WARNING: This is a deviation from our typical insurance/risk management post! It is also a blatant theft of a very similar piece posted by Neal Freyman, the managing editor of Morning Brew – one of my morning “must-reads” (Don’s referral code – morningbrew.com/daily/r/?kid=c21302).
Goldsborough Insurance has been working from home (“WFH”) since only a few short days after Maryland Governor Hogan shut down non-essential offices on March 23, 2020. Yes, insurance was deemed essential, but I felt a civic duty to do my part in the fight on the spread of the pandemic.
I’m thrilled, and just a little surprised, at how efficiently we made the conversion to WFH. We had not been as diligent at establishing processes for the move to WFH as we should have, and I initially expected (and feared) significant service interruptions. No such issues. Certainly, there were a few “workarounds” that had to be set up, and I wish we would have been more proficient with Slack and Zoom before we had to use them, but all in all the change has been transparent to our clients. In fact, we recently re-instituted our pro-active requests for client feedback and our NPS rating score is on the rise (hit me up in an email or DM to dig down on “NPS.”)
The Good News And The Better News
WFH seems to be a mixed blessing for staff. In our relatively small group, we have the full array of experiences, from a mom of two young toddlers managing schoolwork, toddler distractions, desk-sharing with her full-time working husband, and her day job all the way through to a part-timer who has been doing most of her work in a WFH environment for ten-plus years, to everything in-between. No commuting – Plus! More casual attire – Plus! Seclusion – Minus! Distractions – Minus! The list goes on. It has made me consider how the “new normal” will look. It’s almost certainly not going to be like it was three short months ago. I’m excited about the opportunities, but there is certainly much to consider.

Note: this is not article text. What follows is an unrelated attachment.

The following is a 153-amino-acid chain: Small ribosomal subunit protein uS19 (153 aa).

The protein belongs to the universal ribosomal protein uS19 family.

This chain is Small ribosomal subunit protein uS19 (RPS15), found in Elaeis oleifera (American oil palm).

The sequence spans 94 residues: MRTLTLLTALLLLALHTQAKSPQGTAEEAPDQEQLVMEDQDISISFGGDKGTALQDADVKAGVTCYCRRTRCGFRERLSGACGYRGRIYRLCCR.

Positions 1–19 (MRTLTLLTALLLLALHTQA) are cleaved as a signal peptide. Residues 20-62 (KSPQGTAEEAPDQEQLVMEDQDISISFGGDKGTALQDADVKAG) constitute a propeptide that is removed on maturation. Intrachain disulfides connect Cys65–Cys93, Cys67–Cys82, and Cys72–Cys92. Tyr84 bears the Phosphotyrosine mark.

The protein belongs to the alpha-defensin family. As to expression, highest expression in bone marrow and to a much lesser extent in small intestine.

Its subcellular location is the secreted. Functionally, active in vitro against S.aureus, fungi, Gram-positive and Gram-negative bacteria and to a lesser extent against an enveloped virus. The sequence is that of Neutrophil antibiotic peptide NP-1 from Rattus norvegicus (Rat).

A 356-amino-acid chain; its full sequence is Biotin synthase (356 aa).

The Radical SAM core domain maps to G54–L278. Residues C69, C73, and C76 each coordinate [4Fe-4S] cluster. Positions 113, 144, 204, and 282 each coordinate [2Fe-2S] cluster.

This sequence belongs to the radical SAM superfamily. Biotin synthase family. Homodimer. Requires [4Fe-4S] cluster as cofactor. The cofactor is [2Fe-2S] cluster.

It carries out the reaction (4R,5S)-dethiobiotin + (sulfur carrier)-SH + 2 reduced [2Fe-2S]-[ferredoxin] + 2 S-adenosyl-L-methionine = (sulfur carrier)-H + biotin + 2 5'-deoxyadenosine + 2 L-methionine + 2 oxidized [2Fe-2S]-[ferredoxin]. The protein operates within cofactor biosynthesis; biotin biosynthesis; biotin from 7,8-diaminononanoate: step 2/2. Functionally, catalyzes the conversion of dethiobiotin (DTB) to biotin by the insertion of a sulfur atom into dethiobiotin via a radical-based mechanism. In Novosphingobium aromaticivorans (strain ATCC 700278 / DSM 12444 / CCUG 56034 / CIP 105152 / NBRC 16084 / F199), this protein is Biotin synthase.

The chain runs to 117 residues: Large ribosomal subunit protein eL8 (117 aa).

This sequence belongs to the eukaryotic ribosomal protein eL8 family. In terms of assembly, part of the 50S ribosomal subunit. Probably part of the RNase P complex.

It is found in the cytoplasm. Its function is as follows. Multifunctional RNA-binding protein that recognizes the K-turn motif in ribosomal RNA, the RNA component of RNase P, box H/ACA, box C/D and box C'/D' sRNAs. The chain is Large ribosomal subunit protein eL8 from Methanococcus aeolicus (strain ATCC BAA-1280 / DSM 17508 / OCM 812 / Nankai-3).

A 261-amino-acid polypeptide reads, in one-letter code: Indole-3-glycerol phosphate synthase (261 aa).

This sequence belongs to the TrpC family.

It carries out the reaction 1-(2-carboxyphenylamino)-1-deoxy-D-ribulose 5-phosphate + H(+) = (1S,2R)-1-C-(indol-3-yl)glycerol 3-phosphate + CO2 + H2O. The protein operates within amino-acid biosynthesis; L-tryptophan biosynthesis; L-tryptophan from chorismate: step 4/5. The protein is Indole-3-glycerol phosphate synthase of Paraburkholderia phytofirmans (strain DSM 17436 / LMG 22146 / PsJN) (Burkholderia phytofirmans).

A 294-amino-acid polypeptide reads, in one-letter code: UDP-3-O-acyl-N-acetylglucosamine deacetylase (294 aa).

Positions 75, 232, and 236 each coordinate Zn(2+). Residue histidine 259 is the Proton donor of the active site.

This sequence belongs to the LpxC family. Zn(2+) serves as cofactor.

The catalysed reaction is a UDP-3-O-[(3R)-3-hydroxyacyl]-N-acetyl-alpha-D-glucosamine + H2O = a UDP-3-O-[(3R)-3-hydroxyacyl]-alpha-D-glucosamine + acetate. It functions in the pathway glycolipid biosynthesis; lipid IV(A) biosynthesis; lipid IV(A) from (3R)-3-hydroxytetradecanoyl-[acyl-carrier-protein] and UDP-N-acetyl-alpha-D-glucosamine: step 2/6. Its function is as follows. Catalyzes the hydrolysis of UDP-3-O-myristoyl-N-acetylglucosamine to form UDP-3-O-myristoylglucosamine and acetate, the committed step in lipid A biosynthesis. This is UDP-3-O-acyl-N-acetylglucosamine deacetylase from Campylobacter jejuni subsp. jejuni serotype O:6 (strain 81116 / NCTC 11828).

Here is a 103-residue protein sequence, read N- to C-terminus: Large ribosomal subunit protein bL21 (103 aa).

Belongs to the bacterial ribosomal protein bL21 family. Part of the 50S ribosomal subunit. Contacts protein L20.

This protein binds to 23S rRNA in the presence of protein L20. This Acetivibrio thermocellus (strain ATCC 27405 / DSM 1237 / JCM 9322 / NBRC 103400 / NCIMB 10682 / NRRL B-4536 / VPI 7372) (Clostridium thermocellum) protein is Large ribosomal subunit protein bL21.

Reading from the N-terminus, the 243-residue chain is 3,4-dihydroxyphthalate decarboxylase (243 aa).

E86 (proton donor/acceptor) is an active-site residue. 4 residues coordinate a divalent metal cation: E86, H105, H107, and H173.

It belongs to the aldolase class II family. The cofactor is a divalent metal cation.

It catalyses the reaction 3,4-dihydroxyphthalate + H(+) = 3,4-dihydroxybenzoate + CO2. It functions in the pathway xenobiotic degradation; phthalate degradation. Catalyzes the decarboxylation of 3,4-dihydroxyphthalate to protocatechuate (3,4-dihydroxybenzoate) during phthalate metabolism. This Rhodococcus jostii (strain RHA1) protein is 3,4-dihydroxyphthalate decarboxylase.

The bad news? Turns out I’m not as happy working alone as I thought I would be. I wonder how many of you have come to the same realization? After eight-plus weeks of “quarterbacking” the office alone, live forwarding phone calls, distributing mail, and handling other administrative duties, I’m done! Not only do I miss the face-to-face interaction, but I have also discovered that when I’m not physically present for a conversation I often don’t get the whole picture of the subject. On analysis, I have discovered that body language and facial cues are a significant part of my ability to interpret and analyze the conversation. Can I retrain myself? Not sure. Not sure I want to!
What Does The Future Hold
Finally, what does this future environment, whatever it looks like, mean for the existing company culture, the culture that is effectively the “voice” of Goldsborough to our clients? How do I make sure that what we have worked so hard to establish and nurture continues to grow and those areas we are working to improve or eliminate don’t gain strength and prominence? Our “secret sauce,” like yours, is tied closely to the culture of your business. If indeed, your staff treats your clients like you treat them, does the future environment give leadership as much opportunity to exhibit those desired behaviors?
What are your thoughts, comments, and critiques? I would love to hear from you.